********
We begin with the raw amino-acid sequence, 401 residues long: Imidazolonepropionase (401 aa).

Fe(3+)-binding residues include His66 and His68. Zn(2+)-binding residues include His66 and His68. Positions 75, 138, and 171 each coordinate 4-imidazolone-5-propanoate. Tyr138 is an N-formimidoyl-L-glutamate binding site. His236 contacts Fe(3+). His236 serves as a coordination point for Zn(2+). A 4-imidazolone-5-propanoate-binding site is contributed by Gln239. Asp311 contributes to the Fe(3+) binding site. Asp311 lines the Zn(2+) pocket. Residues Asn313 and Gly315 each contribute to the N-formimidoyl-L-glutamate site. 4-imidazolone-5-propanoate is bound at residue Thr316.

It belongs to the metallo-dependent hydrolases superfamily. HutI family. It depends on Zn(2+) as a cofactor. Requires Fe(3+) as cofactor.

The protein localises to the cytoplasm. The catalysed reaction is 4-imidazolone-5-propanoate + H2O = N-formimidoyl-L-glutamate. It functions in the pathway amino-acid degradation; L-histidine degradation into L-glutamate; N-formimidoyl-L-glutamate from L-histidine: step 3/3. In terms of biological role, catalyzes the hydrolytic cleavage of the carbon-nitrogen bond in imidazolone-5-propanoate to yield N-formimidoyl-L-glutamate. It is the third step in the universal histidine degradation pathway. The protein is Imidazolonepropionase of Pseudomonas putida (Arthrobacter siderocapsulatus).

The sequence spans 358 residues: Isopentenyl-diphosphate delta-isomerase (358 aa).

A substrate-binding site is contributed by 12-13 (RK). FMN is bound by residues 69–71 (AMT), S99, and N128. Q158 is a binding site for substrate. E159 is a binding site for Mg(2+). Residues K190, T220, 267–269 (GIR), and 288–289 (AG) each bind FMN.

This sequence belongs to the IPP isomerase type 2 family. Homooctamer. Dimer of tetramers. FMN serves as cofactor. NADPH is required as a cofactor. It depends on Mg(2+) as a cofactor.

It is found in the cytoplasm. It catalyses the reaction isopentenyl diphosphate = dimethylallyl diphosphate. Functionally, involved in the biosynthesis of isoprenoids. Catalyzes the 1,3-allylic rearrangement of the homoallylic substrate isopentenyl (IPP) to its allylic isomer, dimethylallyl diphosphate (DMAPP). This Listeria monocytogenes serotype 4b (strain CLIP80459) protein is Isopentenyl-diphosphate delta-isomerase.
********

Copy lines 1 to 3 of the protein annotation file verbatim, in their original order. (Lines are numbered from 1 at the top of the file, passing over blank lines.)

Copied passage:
We begin with the raw amino-acid sequence, 401 residues long: Imidazolonepropionase (401 aa).

Fe(3+)-binding residues include His66 and His68. Zn(2+)-binding residues include His66 and His68. Positions 75, 138, and 171 each coordinate 4-imidazolone-5-propanoate. Tyr138 is an N-formimidoyl-L-glutamate binding site. His236 contacts Fe(3+). His236 serves as a coordination point for Zn(2+). A 4-imidazolone-5-propanoate-binding site is contributed by Gln239. Asp311 contributes to the Fe(3+) binding site. Asp311 lines the Zn(2+) pocket. Residues Asn313 and Gly315 each contribute to the N-formimidoyl-L-glutamate site. 4-imidazolone-5-propanoate is bound at residue Thr316.

It belongs to the metallo-dependent hydrolases superfamily. HutI family. It depends on Zn(2+) as a cofactor. Requires Fe(3+) as cofactor.